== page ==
characteristics of observed sources and used the full Fermi-VLBI
sample to perform population analysis of blazars. We derived VLBI
positions of all Fermi associations with a sub-mas accuracy level and
evaluated random and systematic position errors of the 2FGL catalogue.

Name: Parisa Roustazadeh

Title: Synchrotron Emission from VHE Gamma-Ray Induced Pair Cascades
in AGN Environment

Authors: Parisa Roustazadeh and Markus Boettcher
Ohio University, Athens, OH 45701

Abstract: The discovery of very-high-energy (VHE, E > 100 GeV)
gamma-ray emission from intermediate- and low-frequency peaked blazars
suggests that gamma-gamma absorption and pair cascading might occur in
those objects. We demonstrate that Compton emission from VHE gamma-ray
induced pair cascades, deflected by moderate magnetic fields, can
explain the Fermi fluxes and spectra of the radio galaxies Cen A and
NGC 1275. We demonstrate that the magnetic field can not be determined
from a fit of the cascade emission to the gamma-ray spectrum alone,
and the degeneracy can only be lifted if the synchrotron emission from
the cascades is observed as well. We point out that the cascade
synchrotron emission may produce spectral features reminiscent of the
big blue bump observed in the spectral energy distributions of several
blazars, and apply this idea to 3C 279.

Name: Tuomas Savolainen

Title: When Fermi met Jansky... - A summary of the Bonn meeting

Authors: Tuomas Savolainen (Max-Planck-Institut f. Radioastronomie)

Abstract: The previous meeting on radio - gamma-ray connection in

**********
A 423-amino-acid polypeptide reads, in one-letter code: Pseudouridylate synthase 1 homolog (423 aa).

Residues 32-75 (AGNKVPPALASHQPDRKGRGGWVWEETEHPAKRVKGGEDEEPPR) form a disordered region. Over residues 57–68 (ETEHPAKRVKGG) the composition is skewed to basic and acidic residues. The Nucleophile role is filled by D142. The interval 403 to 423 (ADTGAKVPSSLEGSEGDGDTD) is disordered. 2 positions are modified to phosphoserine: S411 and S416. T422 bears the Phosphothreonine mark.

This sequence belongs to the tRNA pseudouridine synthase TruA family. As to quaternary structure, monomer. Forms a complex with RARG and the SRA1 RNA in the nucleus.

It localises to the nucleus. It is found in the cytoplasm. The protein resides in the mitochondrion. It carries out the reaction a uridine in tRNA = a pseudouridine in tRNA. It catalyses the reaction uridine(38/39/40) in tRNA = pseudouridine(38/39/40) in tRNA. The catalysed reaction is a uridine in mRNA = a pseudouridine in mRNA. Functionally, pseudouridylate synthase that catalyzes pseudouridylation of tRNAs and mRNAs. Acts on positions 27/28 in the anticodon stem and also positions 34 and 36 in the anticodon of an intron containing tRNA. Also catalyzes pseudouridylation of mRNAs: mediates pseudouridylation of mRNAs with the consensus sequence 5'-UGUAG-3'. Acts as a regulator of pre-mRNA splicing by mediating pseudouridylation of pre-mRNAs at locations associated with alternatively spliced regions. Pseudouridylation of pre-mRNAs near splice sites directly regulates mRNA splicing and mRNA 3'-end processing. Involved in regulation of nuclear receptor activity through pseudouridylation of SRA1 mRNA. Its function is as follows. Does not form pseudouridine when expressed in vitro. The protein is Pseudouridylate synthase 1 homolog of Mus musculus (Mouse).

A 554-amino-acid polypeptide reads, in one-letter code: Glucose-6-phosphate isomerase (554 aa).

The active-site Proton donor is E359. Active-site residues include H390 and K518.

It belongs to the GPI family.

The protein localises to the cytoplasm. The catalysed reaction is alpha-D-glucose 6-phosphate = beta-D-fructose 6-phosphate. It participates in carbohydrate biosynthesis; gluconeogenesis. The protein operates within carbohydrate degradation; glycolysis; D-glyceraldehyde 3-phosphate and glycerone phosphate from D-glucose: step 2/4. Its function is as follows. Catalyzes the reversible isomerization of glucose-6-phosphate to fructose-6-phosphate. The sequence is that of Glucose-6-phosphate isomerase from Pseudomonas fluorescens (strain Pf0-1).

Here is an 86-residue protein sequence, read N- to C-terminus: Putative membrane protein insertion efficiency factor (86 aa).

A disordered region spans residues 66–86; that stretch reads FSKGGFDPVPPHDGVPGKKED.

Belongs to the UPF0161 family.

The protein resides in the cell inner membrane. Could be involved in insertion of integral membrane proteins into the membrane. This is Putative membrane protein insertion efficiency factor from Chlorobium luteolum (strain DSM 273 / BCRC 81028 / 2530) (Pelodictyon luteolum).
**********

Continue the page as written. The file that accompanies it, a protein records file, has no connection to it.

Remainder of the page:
active galactic nuclei, appropriately named "Fermi meets Jansky", was
organized in Bonn last year. In this talk I will attempt to summarize
the scientific content of the "Fermi meets Jansky" workshop and to
give a (subjective) review of its highlights. In order to set the
stage for today's meeting, I will also give an account of the major
open questions that were debated in Bonn.

Name: Greg Taylor

Title: Imaging at Both Ends of the Spectrum: the Long Wavelength Array
and Fermi

Authors: Greg Taylor (UNM) on behalf of the LWA Collaboration

Abstract: The Long Wavelength Array (LWA) will be a new multi-purpose
radio telescope operating in the frequency range 10-88 MHz. Scientific
programs include pulsars, supernova remnants, general transient
searches, radio recombination lines, solar and Jupiter bursts,
investigations into the "dark ages" using redshifted hydrogen, and
ionospheric phenomena. Upon completion, LWA will consist of 53 phased
array "stations" distributed accross a region over 400 km in
diameter. Each station consists of 256 pairs of dipole-type antennas
whose signals are formed into beams, with outputs transported to a
central location for high-resolution aperture synthesis imaging. The
resulting image sensitivity is estimated to be a few mJy (5sigma, 8
MHz, 2 polarizations, 1 h, zenith) from 20-80 MHz; with angular
resolution of a few arcseconds. Additional information is online at
http://lwa.unm.edu. Partners in the LWA project include LANL, JPL,
NRAO, NRL, UNM, NMT, and Virginia Tech.

The full LWA will be a powerful instrument for the study of particle
acceleration mechanisms in AGN.  Even with the recently completed
first station of the LWA, called "LWA1", we can begin spectral studies
of AGN radio lobes.  These can be combined with Fermi observations.
Furthermore we have an ongoing project to observe Crab Giant Pulses in
concert with Fermi.  In addition to these pointed studies, the LWA1